“Where’s the husband and the daughter?” Galadriel asked, looking around from room to room.

Ondag said, “The woman lives with her daughter, who is cleaning homes to earn bread. Her husband left two years ago and has not been seen since. Perhaps I skipped over too much, too quickly, but alas, the woman must struggle to earn her living.

Her son, here, has just returned from a holiday. The woman has had difficulty making ends meet but still manages on her meager earnings.”

“Where does she work?” Galadriel asked the old wizard.

“I thought I saw her working for the town healer. She washes his bottles and does his bookkeeping” Ondag summarized.

“How lonely and tired she must feel” Galadriel said but with distraction she looked out the window and said,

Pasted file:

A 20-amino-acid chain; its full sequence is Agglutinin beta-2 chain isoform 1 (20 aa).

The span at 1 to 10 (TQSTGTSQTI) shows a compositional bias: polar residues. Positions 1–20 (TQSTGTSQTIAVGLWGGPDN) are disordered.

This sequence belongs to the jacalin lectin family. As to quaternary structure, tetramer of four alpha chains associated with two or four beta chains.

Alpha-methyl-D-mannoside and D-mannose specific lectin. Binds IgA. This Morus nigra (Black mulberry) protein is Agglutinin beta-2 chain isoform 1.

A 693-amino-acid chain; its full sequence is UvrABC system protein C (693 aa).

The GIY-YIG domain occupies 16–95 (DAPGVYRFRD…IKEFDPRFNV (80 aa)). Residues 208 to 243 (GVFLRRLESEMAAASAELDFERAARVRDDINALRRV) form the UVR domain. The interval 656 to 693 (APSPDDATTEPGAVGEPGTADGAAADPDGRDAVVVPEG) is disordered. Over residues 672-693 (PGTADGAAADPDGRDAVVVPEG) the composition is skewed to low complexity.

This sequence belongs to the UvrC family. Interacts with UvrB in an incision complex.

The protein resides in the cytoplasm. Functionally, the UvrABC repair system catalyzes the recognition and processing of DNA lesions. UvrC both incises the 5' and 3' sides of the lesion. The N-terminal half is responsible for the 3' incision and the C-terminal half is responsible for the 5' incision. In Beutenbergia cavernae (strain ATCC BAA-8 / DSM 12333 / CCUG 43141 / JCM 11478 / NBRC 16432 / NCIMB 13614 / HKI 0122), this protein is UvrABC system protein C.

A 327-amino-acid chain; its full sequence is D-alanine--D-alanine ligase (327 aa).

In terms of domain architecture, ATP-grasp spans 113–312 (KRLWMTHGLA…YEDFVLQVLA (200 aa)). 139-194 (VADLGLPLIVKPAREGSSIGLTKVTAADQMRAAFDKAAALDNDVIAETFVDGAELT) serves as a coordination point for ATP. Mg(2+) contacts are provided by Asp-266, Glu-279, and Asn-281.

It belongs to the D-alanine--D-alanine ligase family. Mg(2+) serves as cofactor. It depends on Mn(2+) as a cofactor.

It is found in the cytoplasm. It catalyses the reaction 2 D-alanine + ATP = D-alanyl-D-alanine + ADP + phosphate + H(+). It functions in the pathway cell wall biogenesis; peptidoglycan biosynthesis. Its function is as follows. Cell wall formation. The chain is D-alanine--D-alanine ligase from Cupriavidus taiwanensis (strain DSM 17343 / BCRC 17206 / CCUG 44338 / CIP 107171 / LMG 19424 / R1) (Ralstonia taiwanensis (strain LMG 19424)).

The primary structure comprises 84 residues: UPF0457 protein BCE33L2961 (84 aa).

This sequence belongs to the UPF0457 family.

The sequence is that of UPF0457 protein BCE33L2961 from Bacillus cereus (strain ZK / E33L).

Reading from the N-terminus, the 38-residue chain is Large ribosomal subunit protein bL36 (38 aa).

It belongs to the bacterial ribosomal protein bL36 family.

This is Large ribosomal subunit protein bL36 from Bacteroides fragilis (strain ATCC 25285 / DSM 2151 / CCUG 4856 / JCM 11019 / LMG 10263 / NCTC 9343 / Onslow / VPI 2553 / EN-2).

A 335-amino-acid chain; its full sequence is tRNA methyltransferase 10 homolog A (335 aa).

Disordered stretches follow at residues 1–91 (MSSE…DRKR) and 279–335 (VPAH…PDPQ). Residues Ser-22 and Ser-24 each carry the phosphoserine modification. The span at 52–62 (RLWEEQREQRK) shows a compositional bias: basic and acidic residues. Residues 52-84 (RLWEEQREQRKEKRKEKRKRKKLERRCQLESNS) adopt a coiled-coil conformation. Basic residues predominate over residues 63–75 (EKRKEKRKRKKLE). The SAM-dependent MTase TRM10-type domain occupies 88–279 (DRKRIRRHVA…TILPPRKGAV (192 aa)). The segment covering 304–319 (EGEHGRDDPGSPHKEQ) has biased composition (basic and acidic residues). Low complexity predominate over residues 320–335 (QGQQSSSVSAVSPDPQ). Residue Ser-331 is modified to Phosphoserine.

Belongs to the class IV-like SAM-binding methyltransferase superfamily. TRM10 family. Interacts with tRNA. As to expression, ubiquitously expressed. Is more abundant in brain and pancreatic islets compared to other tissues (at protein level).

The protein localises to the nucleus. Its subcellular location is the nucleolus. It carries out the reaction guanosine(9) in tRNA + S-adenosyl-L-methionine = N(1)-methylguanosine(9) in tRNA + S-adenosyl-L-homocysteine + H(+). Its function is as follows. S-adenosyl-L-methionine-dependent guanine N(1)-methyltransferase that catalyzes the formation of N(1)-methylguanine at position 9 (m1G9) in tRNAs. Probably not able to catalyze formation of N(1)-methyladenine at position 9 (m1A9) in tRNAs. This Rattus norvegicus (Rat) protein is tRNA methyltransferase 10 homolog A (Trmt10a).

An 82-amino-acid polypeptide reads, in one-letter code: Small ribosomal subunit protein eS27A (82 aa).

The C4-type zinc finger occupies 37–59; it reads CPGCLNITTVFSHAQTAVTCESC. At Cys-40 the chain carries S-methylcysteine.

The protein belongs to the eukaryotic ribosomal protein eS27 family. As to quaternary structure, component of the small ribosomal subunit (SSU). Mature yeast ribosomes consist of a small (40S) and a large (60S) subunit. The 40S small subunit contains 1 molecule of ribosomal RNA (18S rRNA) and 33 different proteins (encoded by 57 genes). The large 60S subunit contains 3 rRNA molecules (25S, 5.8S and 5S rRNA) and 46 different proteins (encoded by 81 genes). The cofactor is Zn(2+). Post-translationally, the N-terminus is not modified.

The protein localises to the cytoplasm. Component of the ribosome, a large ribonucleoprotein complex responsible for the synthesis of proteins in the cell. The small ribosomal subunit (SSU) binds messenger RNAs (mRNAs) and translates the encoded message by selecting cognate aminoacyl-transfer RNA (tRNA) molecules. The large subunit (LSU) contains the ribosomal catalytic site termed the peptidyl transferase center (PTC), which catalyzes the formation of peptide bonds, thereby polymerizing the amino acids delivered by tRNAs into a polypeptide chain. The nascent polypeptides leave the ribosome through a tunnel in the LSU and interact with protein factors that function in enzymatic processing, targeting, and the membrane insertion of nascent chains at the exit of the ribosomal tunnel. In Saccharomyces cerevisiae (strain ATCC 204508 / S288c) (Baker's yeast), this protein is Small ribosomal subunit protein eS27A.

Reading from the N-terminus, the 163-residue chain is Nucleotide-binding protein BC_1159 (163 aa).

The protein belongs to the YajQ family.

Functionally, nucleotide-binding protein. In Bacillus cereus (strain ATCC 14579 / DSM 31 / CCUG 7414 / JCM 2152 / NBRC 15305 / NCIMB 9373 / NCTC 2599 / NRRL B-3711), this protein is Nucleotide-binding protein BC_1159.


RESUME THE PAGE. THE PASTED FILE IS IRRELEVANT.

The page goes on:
“Look there. She is returning home with a sack on her shoulder.”

The woman was turning in from the street, obviously tired from the day’s work. But the young man, also seeing this, got up and went to the nearby window. He called out, “Mother, where is my dinner?”

“Well the nerve of him,” cried Galadriel. “He is of age” she continued. “He ought to…”

“That is where you are mistaken” interrupted Ondag, who stroked his beard as he kept his eyes on the scene.

The woman’s voice was heard at the door, “Why don’t you get it yourself” she said with the days fatigue in her voice. And as the young man went out to voice his complaint, Ondag spoke again.

“He is not of age nor is his sister. But you can now see the scene was not as you first judged.”